2002-06-24 3:14 p.m.
The restroom near my office at work is an interesting specimen. It is cleaner than the restrooms at Stanford Hospital, as spacious as one could desire, and less than a 15–second walk from my office. But, being the only restroom on the floor of our building, it is always at or near maximum capacity—standing room only here, people. One seldom finds it without a queue for one of the three sinks, two urinals, or three stalls. And don't hold your breath if you are hoping for the spacious and comfortable handicapped stall—it is always taken by some lounging engineer with what appear to be some serious and lengthy gastrointestinal issues.
Recently I was lucky enough to find the entire 3rd–floor restroom empty; barren; silent and uninhabited. The handicapped stall had my name written all over it. I had a hunch that it would be my lucky day, and I even had brought a book along in hopeful anticipation of this mini–vacation. I let myself in to the presidential suite of stalls and paused for a moment to enjoy the semi–random patterns in the vast cerulean and white tile floor.
And then I sat.
And as I let my eyes wander, I noticed something—some things—disturbing the peace of an otherwise spotless floor. Tiny and familiar crescent–moon–shaped bits loitered on the blue and white tiles around the toilet where I was sitting, all within my arm's reach—exactly ten fingernail clippings littered the floor.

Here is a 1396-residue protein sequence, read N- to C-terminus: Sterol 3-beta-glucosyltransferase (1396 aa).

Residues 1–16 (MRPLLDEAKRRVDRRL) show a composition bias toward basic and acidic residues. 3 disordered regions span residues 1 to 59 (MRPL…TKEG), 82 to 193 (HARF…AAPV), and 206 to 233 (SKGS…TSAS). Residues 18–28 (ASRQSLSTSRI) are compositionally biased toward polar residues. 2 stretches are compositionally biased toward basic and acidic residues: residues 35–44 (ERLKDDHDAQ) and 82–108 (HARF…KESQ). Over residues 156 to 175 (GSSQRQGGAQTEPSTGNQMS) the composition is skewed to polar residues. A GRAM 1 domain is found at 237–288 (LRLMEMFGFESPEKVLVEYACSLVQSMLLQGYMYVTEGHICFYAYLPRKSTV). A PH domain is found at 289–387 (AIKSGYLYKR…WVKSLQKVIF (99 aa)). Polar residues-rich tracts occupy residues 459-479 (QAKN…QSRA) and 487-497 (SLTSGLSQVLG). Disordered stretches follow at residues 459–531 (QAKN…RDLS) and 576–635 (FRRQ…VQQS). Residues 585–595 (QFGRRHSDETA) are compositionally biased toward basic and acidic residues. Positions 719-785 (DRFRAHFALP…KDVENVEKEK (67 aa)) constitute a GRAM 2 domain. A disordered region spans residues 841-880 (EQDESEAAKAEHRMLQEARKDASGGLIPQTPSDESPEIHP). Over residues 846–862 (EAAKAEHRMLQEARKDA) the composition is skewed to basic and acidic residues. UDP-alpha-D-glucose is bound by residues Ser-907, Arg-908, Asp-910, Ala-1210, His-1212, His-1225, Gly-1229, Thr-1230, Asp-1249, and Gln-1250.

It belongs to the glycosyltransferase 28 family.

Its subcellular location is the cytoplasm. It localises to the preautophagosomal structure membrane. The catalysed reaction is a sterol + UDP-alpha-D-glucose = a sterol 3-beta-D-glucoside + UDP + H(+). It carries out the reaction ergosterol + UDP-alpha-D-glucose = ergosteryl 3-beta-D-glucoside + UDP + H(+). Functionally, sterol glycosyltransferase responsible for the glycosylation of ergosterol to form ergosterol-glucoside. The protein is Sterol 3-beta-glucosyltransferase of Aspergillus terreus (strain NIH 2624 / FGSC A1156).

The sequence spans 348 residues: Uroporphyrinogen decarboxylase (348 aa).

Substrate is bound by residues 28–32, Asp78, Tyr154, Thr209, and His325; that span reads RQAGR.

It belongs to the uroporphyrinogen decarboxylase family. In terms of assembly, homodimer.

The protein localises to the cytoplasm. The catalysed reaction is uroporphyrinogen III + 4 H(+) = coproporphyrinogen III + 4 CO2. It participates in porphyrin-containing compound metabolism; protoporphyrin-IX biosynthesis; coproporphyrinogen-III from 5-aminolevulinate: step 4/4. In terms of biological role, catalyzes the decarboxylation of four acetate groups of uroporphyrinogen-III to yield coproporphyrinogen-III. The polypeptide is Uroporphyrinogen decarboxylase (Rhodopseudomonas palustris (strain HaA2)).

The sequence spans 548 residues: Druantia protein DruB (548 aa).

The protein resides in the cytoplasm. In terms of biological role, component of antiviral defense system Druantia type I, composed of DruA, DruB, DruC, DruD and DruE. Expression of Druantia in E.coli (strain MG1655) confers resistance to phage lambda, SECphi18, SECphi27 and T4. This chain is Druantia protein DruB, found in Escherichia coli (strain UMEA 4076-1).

What sort of careless person would be so inconsiderate as to just discard their fingernails like rubbish on the floor of a public restroom—a room that they share with co–workers, superiors, and people from all walks of life—especially when there are avid fingernail collectors such as myself who would be very happy to have those nails for their collection? With care and respect, I wrapped them up in a single square of toilet paper and put them in my pants pocket. It really was my lucky day.
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